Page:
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An Udderly Moo-ving Day on Maine Dairy Farm

University of Maine Dietetic Intern Amanda Robbins visits Brigeen Farms with the Maine Dairy & Nutrition Council

By Amanda Robbins

On a chilly November afternoon, I had the opportunity to visit the scenic hills of Turner, Maine, where Brigeen Farms, Inc. sits peacefully with Mount Washington painted in the landscape of the farm’s background.


On a tour led by Betsy Bullard, a tenth-generation dairy farmer, I learned about the rich history of Brigeen Farms, the dairy industry in Maine, and had the opportunity to meet hundreds of friendly dairy cows. Established in 1777, Brigeen Farms is currently home to approximately 600 mature milk cows, 500 of their offspring, and is one of about 220 family farms presently contributing towards Maine’s dairy industry. In conversation with Betsy, she discussed how Maine’s dairy industry has a huge economic impact—as it supports other industry jobs in the state. Collaboration with individuals that sell supplies, machinery, and process grain are all integral to the industry and Maine’s economy.

In an effort to focus on farm sustainability and cow care, crop harvesting responsibilities were contracted to Hood Farm, also located in Turner, in 2009. While interaction with the cows and noticing differences in behavior first hand is an important part of a dairy farmer’s day, technology can also aid them in tracking animal health. I look on as Betsy pulls up live feed of a stall with multiple happy cow’s, chewing their cud. As cow health ensures the livelihood of the farm and total milk production—monitoring each cow’s happiness is highly important. Therefore, each cow at Brigeen Farms sports a collar around their neck. The collar functions as a “fitbit”, which monitors and tracks how long a cow spends its day chewing and has the ability to send alerts to Betsy’s phone if a cow is in distress. As cow’s spend most of their day chewing cud, it is often used as an indicator of a healthy and comfortable cow. Consideration is also taken when preparing the feed that the cow’s on Brigeen Farm eat, as the grain they feed on is carefully analyzed by a nutritionist to ensure that the cows are getting optimal nutrition to maintain their overall health.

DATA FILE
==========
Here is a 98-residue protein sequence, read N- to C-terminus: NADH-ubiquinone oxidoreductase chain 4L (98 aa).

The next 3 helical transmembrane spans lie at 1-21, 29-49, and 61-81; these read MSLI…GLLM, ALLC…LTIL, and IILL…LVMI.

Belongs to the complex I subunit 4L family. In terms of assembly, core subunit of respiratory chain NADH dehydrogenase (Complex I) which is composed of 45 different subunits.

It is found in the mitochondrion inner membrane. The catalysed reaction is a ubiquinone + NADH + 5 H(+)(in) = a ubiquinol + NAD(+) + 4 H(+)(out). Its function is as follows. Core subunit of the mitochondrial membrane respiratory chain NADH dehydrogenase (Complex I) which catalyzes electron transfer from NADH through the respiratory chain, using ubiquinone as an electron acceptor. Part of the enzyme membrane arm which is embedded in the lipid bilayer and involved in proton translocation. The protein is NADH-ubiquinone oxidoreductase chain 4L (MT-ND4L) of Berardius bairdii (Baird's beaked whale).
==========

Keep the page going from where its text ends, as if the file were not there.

Additionally, on Upper Street in Turner, you will find Canty Cow Creamery, a quaint building fixed silently on the acres of Brigeen Farms. Open as of August 2019, Canty Cow Creamery serves premium homemade frozen custard, utilizing natural ingredients, and the award-winning milk from their healthy, happy cows. On that chilly November day, I thanked the dairy cow heavens, as I sampled a frozen spoon-full of apple cider cheesecake, and my taste buds erupted with the same amount of happiness as a dairy cow chewing its cud!

 

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